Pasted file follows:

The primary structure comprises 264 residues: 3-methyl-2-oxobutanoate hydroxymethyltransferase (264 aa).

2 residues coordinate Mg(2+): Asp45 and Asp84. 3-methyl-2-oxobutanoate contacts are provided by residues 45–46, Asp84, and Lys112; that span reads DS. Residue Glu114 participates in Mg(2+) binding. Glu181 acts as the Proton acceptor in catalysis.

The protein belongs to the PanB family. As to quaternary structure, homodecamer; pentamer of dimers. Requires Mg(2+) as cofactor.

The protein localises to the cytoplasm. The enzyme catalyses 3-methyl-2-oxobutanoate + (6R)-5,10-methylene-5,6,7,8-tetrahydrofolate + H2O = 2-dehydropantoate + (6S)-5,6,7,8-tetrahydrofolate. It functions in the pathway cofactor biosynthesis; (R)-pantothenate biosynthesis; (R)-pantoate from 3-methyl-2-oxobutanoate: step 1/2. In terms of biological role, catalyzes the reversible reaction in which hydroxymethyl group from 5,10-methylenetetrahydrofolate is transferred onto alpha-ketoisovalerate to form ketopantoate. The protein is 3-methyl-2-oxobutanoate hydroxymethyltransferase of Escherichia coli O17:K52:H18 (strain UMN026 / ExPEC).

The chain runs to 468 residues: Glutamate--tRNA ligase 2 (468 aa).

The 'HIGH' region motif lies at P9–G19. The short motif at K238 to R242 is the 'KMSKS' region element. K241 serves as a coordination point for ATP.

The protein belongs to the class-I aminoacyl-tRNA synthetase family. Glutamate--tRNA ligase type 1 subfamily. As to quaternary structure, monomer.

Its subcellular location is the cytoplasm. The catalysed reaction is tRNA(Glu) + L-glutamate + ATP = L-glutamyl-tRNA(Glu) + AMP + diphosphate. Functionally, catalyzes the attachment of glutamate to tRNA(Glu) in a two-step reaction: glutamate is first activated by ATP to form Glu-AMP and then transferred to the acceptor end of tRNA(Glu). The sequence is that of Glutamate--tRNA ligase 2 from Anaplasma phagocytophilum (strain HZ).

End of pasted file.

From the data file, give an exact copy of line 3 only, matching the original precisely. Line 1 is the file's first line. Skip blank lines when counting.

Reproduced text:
The protein belongs to the PanB family. As to quaternary structure, homodecamer; pentamer of dimers. Requires Mg(2+) as cofactor.